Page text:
21.9 km (13.6 mi)
| 48.9 km (18.9 sq mi)|
| 1 km au north-east of Puntacci
950 m (3,120 ft)|
0 m (0 ft)
1.18 m/s (42 cu ft/s) at Zonza
The Cavu or rivière de Cavu, (also called rivière de Cavo, ruisseau de Sainte-Lucie, ruisseau de Finicione) is a short river in the Corse-du-Sud department of Corsica which discharges into the Tyrrhenian Sea, and the Mediterranean Sea. In 2014 the Cavu became the first place of re-emerging schistosomiasis in Europe. As of 2016 120 people have become infected after bathing in it.
The Cavu originates at an altitude of 950 metres (3,120 ft) with what the Institut national de l'information géographique et forestière calls the creek of Sainte-Lucie, and the creek of Finicione north-east of Puntacci in the regional forest of l'Ospedale, above the community of Zonza.
In its 21 kilometres (13 mi) course it passes just south of the hamlet of Conca and of the Albarellu massif through the regional natural park of Corsica.
It generally runs from West to East. The river discharges into the Tyrrhenian Sea in Zonza, between the beach of Ovu Santu and the hamlet Olmucciu. The Cavu neighbours the Solenzara to the north and the Oso to the south.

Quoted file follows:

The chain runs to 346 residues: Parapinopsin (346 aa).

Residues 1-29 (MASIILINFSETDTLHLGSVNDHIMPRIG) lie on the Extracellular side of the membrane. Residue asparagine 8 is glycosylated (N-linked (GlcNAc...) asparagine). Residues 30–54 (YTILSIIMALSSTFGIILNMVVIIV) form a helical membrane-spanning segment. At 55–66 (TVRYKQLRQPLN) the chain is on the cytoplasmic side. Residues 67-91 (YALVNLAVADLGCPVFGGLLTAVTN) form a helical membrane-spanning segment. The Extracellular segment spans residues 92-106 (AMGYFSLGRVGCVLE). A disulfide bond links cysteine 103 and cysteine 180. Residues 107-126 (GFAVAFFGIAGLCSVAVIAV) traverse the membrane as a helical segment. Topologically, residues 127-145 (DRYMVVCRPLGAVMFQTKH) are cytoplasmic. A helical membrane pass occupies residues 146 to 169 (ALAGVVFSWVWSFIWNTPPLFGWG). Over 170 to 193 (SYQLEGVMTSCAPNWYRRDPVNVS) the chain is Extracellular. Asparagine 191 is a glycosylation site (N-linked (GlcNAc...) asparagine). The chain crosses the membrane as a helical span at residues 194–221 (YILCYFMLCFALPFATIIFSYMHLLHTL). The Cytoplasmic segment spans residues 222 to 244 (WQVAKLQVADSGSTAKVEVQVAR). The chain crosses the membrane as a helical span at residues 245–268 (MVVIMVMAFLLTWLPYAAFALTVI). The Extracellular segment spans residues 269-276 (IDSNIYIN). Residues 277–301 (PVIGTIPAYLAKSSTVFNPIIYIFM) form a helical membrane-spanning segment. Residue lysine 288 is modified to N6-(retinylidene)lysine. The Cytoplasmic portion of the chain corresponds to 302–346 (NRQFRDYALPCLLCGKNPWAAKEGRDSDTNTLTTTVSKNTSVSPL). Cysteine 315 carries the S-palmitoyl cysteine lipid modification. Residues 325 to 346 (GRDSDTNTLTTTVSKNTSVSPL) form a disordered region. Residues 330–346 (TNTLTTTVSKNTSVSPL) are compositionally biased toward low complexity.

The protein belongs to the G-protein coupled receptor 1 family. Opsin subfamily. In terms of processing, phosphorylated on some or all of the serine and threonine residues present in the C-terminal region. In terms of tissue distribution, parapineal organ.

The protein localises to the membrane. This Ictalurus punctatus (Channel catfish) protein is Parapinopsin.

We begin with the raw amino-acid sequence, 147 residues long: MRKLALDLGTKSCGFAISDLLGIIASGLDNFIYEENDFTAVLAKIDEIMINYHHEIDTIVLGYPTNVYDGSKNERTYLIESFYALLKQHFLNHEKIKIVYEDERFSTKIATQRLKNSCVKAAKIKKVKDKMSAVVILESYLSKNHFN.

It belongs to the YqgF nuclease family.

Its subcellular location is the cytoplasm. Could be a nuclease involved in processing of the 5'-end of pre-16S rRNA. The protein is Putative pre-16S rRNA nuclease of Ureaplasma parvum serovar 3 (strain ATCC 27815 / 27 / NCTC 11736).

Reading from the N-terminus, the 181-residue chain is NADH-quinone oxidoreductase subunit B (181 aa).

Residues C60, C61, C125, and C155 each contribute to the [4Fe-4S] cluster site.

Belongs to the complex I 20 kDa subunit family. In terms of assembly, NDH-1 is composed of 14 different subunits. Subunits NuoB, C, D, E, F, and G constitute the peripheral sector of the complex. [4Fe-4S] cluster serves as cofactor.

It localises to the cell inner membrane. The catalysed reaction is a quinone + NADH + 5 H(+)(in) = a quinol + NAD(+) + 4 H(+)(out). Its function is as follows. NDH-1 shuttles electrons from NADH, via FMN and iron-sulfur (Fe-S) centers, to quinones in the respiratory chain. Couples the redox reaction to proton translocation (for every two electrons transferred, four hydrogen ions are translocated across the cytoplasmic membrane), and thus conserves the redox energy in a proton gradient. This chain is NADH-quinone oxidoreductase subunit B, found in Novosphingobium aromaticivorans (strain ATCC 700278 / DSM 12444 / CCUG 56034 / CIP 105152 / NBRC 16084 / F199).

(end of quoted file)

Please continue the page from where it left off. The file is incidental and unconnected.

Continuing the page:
The river is popular with locals and tourists alike due to its natural beauty. People bathe in the natural pools.
People who had bathed in the Cavu starting in 2011 or 2013 were found to have acquired bilharziosis, an infection with the parasite Schistosoma. The French government screened exposed people and by March 2015 reported that 110 French residents acquired the urogenital form of schistosomiasis. These were the first autochthonous Schistosoma infections acquired in Europe since 1965. Of 43 exposed Italian tourists, Italian scientists later found two to be infected per ELISA testing. As of 2016 more than 120 local people or tourists were known to have been infected. A French epidemiological study surveyed the Bulinus truncatus snails of the Cavu, which can harbor the parasite, and did not find any infected with the Schistosoma haematobium, Schistosoma bovis, and S. haematobium–S. bovis hybrids which had been isolated from people with the infection, thus making the environment an unlikely reservoir.
Public Health England issued a travel warning in 2014. In July 2015, the European Centre for Disease Prevention and Control declared the risk of transmission to be low.
As of 2016, transmission appears to be ongoing though, as a case acquired during the summer of 2015 has been reported; The most recent and most likely hypothesis of infection is that people who became infected in the Cavu in 2013 re-seeded the river by urinating in it.